Apple ban on pay-per-install apps damaging developers and may see some shift to Android
Application giants like Tapjoy, Flurry and AdMob have seen profits threatened by Apple's decision to implement a ban on pay-per-install in-app advertising.
The applications work by encouraging users to install other apps via in-app incentives, with developers of the original then taking a share of the new profits. The problem is that Apple sees this as unfairly manipulating chart rankings in its app store.
Last month, Apple began turning away pay-per-install apps and updates to great criticism from within the application industry. A Tapjoy survey of 496 developers found two thirds were reporting 20 per cent of revenue was previously generated from pay-per-install applications.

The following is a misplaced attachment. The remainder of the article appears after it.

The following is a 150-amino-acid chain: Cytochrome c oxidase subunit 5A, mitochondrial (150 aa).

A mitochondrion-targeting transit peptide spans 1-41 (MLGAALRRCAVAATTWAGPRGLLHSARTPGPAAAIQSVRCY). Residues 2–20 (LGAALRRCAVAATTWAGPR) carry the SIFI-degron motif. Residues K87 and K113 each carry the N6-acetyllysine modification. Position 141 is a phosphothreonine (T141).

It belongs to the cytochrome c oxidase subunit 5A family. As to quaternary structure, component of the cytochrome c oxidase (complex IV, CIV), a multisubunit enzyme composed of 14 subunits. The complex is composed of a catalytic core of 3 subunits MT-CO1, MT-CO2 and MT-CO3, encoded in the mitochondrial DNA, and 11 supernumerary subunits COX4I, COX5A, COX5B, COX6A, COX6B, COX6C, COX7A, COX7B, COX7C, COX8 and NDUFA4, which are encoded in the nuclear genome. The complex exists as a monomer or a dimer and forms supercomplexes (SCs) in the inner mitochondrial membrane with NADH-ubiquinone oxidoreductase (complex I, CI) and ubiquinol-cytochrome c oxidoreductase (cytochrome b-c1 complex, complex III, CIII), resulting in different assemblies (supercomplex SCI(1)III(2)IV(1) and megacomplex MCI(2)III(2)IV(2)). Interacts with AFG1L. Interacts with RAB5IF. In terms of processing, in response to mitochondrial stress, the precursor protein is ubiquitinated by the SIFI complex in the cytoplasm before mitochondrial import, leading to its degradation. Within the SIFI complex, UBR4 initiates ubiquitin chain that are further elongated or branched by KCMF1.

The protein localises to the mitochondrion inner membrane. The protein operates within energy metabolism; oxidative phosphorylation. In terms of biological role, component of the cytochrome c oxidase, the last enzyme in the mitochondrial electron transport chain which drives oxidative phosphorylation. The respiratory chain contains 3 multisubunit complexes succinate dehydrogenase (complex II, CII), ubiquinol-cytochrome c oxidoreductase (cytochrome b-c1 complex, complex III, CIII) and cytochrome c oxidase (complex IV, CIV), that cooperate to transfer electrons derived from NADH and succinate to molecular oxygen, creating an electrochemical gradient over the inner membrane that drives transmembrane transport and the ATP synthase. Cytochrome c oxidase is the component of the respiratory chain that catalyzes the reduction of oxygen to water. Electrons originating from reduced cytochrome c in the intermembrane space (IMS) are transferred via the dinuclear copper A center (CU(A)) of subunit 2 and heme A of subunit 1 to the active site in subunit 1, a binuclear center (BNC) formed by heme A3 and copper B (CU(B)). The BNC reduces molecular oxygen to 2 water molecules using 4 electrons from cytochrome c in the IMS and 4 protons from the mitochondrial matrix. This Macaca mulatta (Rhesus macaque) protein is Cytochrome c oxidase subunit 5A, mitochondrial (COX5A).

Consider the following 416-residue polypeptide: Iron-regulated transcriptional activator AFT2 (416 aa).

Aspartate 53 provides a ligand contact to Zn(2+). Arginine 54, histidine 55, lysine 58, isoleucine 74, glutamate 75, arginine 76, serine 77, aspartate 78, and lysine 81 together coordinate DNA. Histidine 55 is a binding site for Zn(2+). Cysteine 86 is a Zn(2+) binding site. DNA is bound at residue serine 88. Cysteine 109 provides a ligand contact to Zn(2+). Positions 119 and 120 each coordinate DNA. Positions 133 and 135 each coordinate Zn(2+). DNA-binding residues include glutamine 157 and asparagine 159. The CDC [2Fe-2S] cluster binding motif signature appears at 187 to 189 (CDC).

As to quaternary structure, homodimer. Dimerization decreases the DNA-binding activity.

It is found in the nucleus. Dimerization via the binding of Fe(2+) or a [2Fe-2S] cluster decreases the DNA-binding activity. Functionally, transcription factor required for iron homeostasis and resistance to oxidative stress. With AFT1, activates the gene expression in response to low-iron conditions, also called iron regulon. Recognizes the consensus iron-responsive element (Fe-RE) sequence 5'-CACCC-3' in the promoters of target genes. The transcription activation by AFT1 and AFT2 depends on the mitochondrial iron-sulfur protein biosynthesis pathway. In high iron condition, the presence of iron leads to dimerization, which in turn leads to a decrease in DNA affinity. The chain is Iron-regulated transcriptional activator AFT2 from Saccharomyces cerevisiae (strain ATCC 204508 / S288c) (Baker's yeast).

Apple has not been totally clear as to exactly why it has begun restricting the apps, pointing to clause 3.1 of the Apple developer program license agreement: “Developers who attempt to manipulate or cheat the user reviews or chart ranking in the App Store with fake or paid reviews, or any other inappropriate methods, will be removed from the iOS Developer Program.”
It appears to be that Apple is trying to protect application quality and ensure the top apps in the store are worthy of their position.
One way that pay-per-install apps generate attention for other content in the app store is by offering in-game currency to users who download in-app. Tapjoy is fighting its corner by saying that of the developers asked, a quarter were receiving "way too many complaints" about the lack of it.
Android provides relatively more advertising freedom to developers when compared to Apple, so we could see the move generating a shift towards the Google platform.
Do you like buying apps within apps? Or should Apple stand their ground?